The above examinations and investigations may not be able to confirm an ectopic pregnancy and you may have to undergo a laparoscopic or an open surgery to visually confirm it. Sometimes when a tubal abortion (when the gestational sac is expulsed from the fallopian tube into the abdominal cavity) has occurred, it is difficult to find the pregnancy tissue. A laparoscopy in very early ectopic pregnancy occasionally shows a normal looking fallopian tube.
What are the possible treatments?
The treatment for ectopic pregnancy depends on the clinical presentation. This may include: if the ectopic has ruptured or not, whether you are clinically stable (normal blood pressure and pulse rate), the size of the ectopic gestational sac, and the presence of blood in the pelvis and the level of serum beta-hCG. How far away you live from the nearest hospital may be one of the factors that the doctor will consider before deciding which treatment is the right one for you.
There are several ways ectopic pregnancy can be treated :
- Conservative treatment
In a carefully selected group of women with ectopic pregnancy, conservative management may be acceptable. Women with non-viable tubal pregnancy who are asymptomatic, not ruptured and without evidence of bleeding into the pelvis may not require any intervention besides monitoring. These women should be counseled appropriately. Additional serum beta-hCG confirming a decreasing level is reassuring.
- Medical treatment
Medical treatment with intramuscular injection of a drug called Methotrexate, can be considered for a selected group of women who fulfill certain criteria. These include: an ectopic pregnancy which is not ruptured, a gestational sac less than 3cm in diameter, a serum beta-hCG level less than 3000 IU and the absence of blood in the pelvis on ultrasound scan. Serial estimations of serum beta-hCG levels would be required to assess if this mode of treatment is effective.
- Surgical intervention
In the majority of ectopic pregnancies, this would be the recommended modality of treatment. The preferred method is through a laparoscopic surgery (key hole surgery), but it would be dependent on the availability of surgical equipment and expertise. If it is a tubal pregnancy, the doctor will then decide to either remove the pregnancy and still leave the fallopian tube intact or remove the entire tube. This is usually based on how healthy the other tube looks.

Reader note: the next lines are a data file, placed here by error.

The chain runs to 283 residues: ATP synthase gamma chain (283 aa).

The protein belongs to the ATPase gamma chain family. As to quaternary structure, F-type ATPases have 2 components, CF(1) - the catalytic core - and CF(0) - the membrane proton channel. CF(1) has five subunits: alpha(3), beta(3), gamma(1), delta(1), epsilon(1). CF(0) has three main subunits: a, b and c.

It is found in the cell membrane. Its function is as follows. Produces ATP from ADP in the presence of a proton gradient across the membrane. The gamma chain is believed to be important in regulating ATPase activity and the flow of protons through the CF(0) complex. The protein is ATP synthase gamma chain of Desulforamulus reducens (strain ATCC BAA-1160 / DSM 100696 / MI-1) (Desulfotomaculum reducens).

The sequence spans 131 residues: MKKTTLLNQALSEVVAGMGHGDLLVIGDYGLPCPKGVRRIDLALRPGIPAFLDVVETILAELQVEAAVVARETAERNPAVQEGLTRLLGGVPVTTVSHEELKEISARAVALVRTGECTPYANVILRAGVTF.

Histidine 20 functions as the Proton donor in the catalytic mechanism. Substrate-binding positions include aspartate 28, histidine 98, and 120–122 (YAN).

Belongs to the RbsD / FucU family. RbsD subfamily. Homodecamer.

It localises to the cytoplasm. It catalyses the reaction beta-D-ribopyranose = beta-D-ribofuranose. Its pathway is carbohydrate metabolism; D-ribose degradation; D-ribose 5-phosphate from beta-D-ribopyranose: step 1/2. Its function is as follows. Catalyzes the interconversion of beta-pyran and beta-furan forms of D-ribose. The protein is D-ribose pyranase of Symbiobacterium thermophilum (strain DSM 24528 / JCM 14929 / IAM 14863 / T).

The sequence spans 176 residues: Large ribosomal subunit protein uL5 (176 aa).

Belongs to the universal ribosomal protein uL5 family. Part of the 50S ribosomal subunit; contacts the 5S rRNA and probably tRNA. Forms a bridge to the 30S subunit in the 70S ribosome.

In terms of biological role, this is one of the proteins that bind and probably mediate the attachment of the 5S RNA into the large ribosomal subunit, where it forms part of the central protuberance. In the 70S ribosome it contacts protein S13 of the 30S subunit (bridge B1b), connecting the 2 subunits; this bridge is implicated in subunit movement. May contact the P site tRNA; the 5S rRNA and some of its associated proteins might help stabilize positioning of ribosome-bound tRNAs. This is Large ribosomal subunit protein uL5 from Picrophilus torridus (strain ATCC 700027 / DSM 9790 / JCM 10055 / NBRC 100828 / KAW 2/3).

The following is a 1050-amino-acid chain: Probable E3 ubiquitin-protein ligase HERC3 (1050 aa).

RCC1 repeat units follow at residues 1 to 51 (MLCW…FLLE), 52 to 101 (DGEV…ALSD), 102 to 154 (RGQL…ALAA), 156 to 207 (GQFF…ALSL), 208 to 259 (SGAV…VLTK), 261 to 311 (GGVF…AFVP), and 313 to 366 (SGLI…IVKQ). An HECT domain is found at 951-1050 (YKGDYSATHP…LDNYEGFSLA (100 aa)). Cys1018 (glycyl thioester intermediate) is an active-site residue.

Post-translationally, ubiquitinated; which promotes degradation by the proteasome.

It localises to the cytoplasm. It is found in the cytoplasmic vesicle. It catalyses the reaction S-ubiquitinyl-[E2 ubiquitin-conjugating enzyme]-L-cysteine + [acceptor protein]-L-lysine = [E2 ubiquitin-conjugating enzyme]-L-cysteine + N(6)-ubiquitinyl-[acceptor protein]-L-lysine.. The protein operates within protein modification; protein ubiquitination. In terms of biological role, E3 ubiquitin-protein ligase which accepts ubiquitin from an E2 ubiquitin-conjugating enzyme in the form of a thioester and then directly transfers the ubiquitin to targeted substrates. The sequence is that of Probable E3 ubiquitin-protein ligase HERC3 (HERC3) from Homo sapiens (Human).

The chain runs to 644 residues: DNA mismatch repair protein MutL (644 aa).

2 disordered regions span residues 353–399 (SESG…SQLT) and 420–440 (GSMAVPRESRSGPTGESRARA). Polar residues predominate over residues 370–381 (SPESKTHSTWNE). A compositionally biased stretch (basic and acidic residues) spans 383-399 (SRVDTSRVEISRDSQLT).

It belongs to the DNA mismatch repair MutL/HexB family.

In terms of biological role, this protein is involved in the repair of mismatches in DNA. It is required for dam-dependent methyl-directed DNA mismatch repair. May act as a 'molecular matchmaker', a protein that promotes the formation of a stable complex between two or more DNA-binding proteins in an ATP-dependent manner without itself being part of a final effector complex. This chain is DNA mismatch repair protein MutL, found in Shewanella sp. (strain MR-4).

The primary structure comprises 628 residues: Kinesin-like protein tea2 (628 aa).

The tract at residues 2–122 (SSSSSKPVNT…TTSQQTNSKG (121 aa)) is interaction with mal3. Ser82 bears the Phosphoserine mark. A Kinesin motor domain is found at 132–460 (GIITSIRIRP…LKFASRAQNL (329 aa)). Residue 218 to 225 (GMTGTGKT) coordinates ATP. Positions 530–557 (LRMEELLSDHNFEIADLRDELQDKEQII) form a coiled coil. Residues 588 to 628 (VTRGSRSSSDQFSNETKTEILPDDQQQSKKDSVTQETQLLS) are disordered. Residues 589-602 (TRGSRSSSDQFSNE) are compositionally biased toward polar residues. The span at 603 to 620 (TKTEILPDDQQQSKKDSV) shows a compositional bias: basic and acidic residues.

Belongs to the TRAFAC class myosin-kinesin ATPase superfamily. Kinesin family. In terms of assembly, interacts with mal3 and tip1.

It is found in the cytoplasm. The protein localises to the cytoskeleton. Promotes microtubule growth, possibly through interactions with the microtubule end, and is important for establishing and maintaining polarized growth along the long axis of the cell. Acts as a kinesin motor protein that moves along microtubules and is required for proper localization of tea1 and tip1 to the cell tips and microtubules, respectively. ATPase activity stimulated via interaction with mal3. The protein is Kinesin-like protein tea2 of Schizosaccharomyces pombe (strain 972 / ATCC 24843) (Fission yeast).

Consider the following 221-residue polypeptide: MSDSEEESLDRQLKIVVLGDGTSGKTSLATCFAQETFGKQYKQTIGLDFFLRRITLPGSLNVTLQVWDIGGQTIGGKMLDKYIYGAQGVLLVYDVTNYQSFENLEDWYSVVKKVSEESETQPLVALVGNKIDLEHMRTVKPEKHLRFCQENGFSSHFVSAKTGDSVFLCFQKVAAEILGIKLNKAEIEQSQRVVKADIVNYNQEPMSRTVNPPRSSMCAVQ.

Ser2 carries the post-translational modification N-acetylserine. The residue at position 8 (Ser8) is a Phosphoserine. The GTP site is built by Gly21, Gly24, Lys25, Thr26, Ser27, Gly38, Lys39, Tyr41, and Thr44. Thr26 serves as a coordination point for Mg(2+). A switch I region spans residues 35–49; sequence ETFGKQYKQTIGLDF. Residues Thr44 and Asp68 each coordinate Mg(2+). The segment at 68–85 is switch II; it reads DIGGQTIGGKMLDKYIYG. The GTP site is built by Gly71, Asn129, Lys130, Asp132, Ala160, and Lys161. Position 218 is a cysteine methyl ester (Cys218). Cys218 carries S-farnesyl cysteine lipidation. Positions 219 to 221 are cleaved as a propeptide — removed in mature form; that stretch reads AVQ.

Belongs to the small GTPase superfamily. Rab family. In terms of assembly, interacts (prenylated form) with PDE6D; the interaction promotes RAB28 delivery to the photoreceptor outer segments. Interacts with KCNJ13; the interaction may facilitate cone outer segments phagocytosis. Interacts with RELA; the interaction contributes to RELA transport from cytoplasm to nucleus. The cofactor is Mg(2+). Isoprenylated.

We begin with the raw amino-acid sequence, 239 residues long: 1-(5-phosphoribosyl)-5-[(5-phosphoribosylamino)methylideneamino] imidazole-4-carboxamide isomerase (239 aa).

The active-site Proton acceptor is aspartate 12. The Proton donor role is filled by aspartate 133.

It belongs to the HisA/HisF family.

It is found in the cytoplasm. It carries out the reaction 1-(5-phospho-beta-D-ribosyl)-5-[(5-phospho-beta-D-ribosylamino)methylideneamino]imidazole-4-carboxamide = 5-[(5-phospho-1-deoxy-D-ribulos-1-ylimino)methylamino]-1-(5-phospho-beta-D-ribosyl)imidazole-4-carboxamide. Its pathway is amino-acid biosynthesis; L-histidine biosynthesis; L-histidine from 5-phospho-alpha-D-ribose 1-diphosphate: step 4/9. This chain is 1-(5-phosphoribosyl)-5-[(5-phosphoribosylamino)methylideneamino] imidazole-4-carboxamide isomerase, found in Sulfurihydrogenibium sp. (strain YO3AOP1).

In cases where the tubal pregnancy has ruptured and the woman’s condition is not stable, open surgery would be preferred over laparoscopic surgery as it would be faster to perform. In cases where blood loss is considerable, blood transfusion will be necessary.
Will I be able to get pregnant again?
There is still a good chance that you would be able to get pregnant in the future, but this would be depend on how healthy the other tube was and several other factors such as: your age, and/or if you had difficulty getting pregnant before. If the other tube is not blocked or damaged then the chances of getting pregnant is good irrespective whether the tube affected by ectopic was left intact or completely removed during the surgery.
In general, some 65% to 70% of women with a previous history of ectopic pregnancy will conceive again within 18 months. However, if both the fallopian tubes are damaged or ruptured then you may have to undergo infertility treatment (IVF) to be able to conceive in the future.
What are my chances of getting another ectopic pregnancy?
The chances of getting another ectopic pregnancy are between 12% to 20% depending on several factors. Your doctor would be able to inform you of your risks.
What should I do when I get pregnant again?
Once you suspect you are pregnant, please confirm the pregnancy by doing a urine pregnancy test or by going to your doctor early. An early assessment by ultrasound should be able to confirm if it is a normal pregnancy or another ectopic pregnancy.
How long should I wait before trying to get pregnant again?
This is dependent on when you feel you are physically and emotionally ready to try for another pregnancy. The general advice is to wait for 3 to 6 months to recover from the surgery, 3 months if it is by laparoscope and 6 months if it is by open surgery.
|Last Reviewed||:||23 August 2019|
|Writer||:||Dr. Haris Njoo Suharjono|
|Accreditor||:||Dr. Aza Miranda Abdul Rahman|
|Reviewer||:||Dr. Rafaie bin Amin|